Bengals gamble on Eifert’s health


CINCINNATI (AP) — While Andy Dalton was throwing deep passes to A.J. Green and the rest of the Bengals receivers on Friday, Tyler Eifert was on a side field running sprints in shorts and a cut-off shirt.

He ran one sprint, then another. Next were some agility drills. The tight end did everything except catch one of Dalton’s spirals.

The Bengals’ most oft-injured player hopes that part comes soon.

The Bengals have gambled that Eifert can stay healthy for a full season and get the NFL’s worst offense moving again. He played only two games last season before hurting his back again, prompting another medical procedure. Eifert was a free agent after the season, and the Bengals decided to keep him with an incentive-laden, one-year deal .

Cincinnati’s offense finished last in the league in yards. A healthy Eifert could help change that.

“I can’t predict the future on that one, but I can testify to the fact that he made a difference when he was up and running for us,” director of player personnel Duke Tobin said. “We know what he can do if he can get back to that level.”

Eifert is one of Dalton’s favorite targets. He caught 13 touchdown passes in 2015, the most by a tight end in Bengals history. That was the last time the Bengals made the playoffs. A concussion, a dislocated elbow, a torn ankle ligament and two back injuries have limited him to 24 games over the last four years.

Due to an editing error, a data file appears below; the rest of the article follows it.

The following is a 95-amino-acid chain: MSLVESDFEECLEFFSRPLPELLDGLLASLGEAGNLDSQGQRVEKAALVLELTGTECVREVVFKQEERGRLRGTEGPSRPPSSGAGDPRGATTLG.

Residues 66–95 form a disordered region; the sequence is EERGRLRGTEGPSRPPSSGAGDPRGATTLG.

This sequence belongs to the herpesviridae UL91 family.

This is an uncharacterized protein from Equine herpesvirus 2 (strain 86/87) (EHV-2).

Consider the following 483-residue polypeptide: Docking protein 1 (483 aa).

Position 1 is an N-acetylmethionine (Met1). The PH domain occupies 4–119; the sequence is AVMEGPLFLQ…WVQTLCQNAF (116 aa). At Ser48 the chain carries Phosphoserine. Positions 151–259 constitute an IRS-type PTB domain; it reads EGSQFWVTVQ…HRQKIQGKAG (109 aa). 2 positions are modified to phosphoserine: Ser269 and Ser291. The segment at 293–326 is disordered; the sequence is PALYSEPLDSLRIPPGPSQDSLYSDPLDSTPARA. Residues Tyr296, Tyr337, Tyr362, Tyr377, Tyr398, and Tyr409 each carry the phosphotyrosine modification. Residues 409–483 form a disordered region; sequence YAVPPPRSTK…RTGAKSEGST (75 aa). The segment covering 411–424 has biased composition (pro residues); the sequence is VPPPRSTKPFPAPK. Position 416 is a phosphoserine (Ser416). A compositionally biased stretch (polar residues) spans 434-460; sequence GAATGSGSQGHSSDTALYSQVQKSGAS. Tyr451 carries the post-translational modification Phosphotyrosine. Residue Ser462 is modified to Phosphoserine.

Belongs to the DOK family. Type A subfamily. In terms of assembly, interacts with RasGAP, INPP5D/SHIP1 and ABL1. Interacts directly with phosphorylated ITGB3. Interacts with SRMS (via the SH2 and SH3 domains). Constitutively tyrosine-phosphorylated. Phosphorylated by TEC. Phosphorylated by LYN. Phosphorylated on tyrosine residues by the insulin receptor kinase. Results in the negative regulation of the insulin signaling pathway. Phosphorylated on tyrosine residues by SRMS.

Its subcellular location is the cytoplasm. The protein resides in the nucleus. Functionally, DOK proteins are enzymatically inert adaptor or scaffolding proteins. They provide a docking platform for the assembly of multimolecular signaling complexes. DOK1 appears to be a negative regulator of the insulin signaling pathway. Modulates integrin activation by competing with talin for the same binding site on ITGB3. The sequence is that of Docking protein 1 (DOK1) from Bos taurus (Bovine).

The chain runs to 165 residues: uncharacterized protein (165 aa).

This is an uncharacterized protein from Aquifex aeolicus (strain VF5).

Although the Bengals have encouraging reports on Eifert’s back, they’ve decided to go slow with him at the start of camp. He hasn’t been cleared to practice even though he feels he’s ready, forcing him to work out on a side field the first two days.

“When I came back, I thought I’d go right into practice,” Eifert said. “Everyone knows all the surgeries I’ve had. We’re just being smart about it.”

The Bengals are trying to keep him healthy and get him in shape for the opener at Indianapolis on Sept. 9. He said there’s been no discussion about how much he might play in the preseason.

“I definitely need to get back out there, get some plays full-speed,” Eifert said. “It’s been a while.”

Eifert hurt his back during the second game last season, a 13-9 loss to Houston. Backups Tyler Kroft and C.J. Uzomah combined for 52 catches and eight touchdowns during the season.

Eifert’s greatest asset is his ability to make catches in tight coverage, the main reason he became Dalton’s favorite target near the goal line. The tight end has made one change in the offseason, dropping at least 10 pounds for quickness.

“I feel a lot better,” he said. “Everyone is always saying you’re got to block and hang in there in the trenches, you’ve got to put on weight, but that’s (wrong).”

ON THE SIDE: Linebacker Vontaze Burfict also worked out on the side Friday for the second straight day. He hasn’t been cleared to practice. Burfict is suspended for the first four games of the season for violating the NFL’s policy on performance-enhancing substances.

ROSS AGAIN: Second-year receiver John Ross made his second impressive catch of camp on a long throw, drawing applause from the crowd of 1,050. Ross missed most of his rookie season with shoulder injuries.

OUCH: Tony McRae fell while trying to break up a pass, and receiver Cody Core landed on the back of the cornerback’s right leg. McRae limped to a cart and was taken off for an exam.